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California Braces for Gas Price Increases Following OPEC’s Decision to Cut Production of Crude

April 5, 2004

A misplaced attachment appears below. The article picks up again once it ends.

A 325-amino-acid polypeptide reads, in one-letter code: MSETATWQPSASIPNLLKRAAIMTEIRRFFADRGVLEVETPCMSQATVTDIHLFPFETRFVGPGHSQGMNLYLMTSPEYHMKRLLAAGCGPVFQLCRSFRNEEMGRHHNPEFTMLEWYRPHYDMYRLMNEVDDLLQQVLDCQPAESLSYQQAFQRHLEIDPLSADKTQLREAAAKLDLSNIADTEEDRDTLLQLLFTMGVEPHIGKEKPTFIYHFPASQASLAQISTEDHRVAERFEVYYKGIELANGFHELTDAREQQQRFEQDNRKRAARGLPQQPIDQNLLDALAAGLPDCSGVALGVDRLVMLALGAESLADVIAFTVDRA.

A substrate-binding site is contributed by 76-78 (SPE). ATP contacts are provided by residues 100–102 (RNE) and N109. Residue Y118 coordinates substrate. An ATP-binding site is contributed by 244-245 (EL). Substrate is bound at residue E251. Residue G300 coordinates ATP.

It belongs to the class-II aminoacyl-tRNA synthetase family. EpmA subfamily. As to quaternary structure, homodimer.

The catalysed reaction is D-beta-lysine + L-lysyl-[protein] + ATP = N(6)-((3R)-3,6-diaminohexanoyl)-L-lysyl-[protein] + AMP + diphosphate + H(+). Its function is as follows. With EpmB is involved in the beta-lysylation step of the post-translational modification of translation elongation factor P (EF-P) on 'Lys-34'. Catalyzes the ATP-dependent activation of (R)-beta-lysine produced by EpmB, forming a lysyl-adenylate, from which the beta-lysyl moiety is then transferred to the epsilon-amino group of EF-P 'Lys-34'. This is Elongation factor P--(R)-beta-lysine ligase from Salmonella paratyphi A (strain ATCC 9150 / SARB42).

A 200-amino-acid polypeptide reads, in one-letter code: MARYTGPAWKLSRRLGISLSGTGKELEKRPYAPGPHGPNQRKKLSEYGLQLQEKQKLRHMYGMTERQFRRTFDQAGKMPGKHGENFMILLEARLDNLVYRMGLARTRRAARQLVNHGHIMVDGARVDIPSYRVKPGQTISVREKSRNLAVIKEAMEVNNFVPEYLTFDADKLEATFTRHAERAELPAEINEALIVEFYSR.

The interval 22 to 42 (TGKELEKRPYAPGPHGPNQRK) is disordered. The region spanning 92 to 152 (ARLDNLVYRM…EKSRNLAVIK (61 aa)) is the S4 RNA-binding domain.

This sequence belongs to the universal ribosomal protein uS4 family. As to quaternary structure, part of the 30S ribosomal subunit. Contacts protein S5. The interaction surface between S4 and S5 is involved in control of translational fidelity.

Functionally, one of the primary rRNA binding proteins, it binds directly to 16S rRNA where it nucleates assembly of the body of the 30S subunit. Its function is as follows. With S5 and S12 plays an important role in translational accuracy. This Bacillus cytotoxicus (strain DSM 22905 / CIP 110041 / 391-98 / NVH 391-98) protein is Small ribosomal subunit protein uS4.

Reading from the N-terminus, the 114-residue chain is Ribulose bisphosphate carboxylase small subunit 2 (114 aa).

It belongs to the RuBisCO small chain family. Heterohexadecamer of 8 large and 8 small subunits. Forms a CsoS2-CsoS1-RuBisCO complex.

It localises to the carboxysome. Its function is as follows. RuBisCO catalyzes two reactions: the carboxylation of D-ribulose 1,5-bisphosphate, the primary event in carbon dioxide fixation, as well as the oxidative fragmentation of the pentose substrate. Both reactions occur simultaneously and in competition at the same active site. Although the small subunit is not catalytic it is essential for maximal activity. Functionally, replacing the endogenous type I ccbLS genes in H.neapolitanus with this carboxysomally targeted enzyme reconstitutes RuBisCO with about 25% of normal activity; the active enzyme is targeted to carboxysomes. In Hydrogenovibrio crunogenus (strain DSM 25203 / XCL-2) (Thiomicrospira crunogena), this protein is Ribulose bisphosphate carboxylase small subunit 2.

OPEC's decision on March 31 to cut oil production by 4 percent likely will drive gasoline prices in California up by as much as 8 cents a gallon within a week, pushing the cost of fueling cars to record levels, according to the Los Angeles Daily News. Experts said the action by the Organization of Petroleum Exporting Countries (OPEC) in Vienna, Austria, would further squeeze already tight supply levels in California and drive up prices if all the nations carry out the cut. The average price of regular in Los Angeles had inched lower to $2.131, according to the Automobile Club of Southern California. But the reprieve could be short-lived as a change in oil-output levels abroad and continued supply woes domestically could send gasoline prices past the March 4 record of $2.20 a gallon. Crude oil dictates about 50 percent of the price of gasoline and inventories are already well below average in California. That coupled with a dwindling supply of gasoline is re-igniting worries about another uptick in prices. "Supply levels are really sensitive in California right now and prices on the wholesale market are already moving higher," said Denton Cinquegrana, markets editor at the Oil Price Information Service in Lakewood, N.J. Refinery glitches and seasonal factors pushed wholesale prices up in February, a trend that eventually reached the retail market. However, the wholesale prices soon leveled off and began falling by as much as 30 cents in March. Not so after OPEC implemented a expected cut in production levels. Despite OPEC's decision, some industry watchers are not convinced that countries will cut their output levels. Many of the top-producing countries depend on oil as a major revenue driver for their respective economies. For that reason, a country that is already enjoying the benefits of heightened demand might not be as willing to follow OPEC's lead.
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